Thousands of travellers were stranded at US airports on Monday as a wave of cancelled flights — many of them operated by Southwest Airlines — spoiled holiday plans and kept families from returning home during one of the busiest and most stressful travel stretches of the year.
The cancellations and delays one day after Christmas left people sleeping on airport floors, standing in customer service lines and waiting on tarmacs for hours on end.
The problems are likely to continue into Tuesday and later this week. As of Monday night, about 2,600 US flights scheduled for Tuesday were already cancelled, including 60 per cent of all Southwest flights.
“The only thing we want is to get home,” said Francis Uba, who was among the frustrated passengers at Baltimore-Washington International Airport on Monday, where over 130 flights were cancelled as of that evening.
He and his family returned from an eight-day cruise in the Bahamas on Monday to learn that their Southwest flight back home to Columbus, Ohio, had been cancelled. Uba, 60, said the airline had rebooked them onto a Wednesday flight with no explanation.
Uba, who owns a health business, said he had spent five hours trying to find another flight but had not even been able to reach an airline customer service agent.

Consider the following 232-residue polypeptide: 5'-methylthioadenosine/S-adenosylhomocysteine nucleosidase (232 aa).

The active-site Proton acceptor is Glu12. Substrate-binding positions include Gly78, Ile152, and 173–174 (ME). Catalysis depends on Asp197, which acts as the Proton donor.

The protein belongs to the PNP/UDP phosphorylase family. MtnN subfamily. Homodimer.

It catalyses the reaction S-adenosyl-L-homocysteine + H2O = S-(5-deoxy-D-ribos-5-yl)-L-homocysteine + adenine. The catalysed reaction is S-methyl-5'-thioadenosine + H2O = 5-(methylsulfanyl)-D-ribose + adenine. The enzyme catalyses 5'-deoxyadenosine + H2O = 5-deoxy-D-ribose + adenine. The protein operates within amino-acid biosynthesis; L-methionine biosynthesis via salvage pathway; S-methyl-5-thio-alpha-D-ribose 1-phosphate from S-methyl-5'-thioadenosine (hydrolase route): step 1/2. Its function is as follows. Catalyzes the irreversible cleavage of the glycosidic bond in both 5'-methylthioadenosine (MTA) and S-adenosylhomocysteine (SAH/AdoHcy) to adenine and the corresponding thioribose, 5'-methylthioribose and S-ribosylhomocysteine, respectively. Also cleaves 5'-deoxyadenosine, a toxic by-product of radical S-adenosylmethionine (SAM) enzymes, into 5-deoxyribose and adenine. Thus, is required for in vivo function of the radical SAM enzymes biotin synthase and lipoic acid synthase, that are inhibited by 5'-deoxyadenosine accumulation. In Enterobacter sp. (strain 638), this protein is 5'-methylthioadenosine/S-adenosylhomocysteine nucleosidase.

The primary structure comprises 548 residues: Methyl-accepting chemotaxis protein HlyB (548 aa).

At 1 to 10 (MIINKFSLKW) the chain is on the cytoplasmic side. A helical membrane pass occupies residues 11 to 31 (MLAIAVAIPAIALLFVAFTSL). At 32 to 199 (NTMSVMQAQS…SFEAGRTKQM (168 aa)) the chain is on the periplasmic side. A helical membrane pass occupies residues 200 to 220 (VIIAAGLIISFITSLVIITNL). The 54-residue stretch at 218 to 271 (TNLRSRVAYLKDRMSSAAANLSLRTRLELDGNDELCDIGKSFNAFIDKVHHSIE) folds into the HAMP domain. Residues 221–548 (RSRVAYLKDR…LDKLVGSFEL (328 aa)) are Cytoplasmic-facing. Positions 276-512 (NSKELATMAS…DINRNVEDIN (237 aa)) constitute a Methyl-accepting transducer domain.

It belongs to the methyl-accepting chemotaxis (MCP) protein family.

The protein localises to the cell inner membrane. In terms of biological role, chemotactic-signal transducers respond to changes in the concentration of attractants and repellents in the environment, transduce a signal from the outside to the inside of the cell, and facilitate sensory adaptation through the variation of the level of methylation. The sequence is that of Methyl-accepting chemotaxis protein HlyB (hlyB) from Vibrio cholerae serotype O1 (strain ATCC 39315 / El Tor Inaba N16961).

On Monday, more than 3,800 flights in the US — including international flights into or out of the country — had been cancelled as of Monday night and more than 7,400 others had been delayed, according to FlightAware, a flight tracking service. Southwest was by far the most disrupted airline, with more than 2,800 cancelled flights.
Chris Perry, a spokesman for Southwest, said the airline was “experiencing disruptions across our network” as a result of the winter storms.
Among the hardest-hit airports were the Denver, Las Vegas, Dallas, Phoenix and Baltimore airports, all of which had more than 100 cancelled departing flights as of Monday night, as did Chicago Midway International Airport. Denver alone had more than 220 cancelled flights.
For some the impact was more than just a cancelled flight. Elicia Michaud of Austin, 45, said four sets of grandchildren coming from different destinations planned to surprise their grandparents, in their 80s, in Los Angeles. It was to be their first reunion since the pandemic began. A photographer was lined up for the occasion. Now, Michaud said, it’s going to be cancelled. “It’s going to be a massive bummer,” she said.
For others, the repeated troubles forced them to cancel trips altogether.
New York Times News Service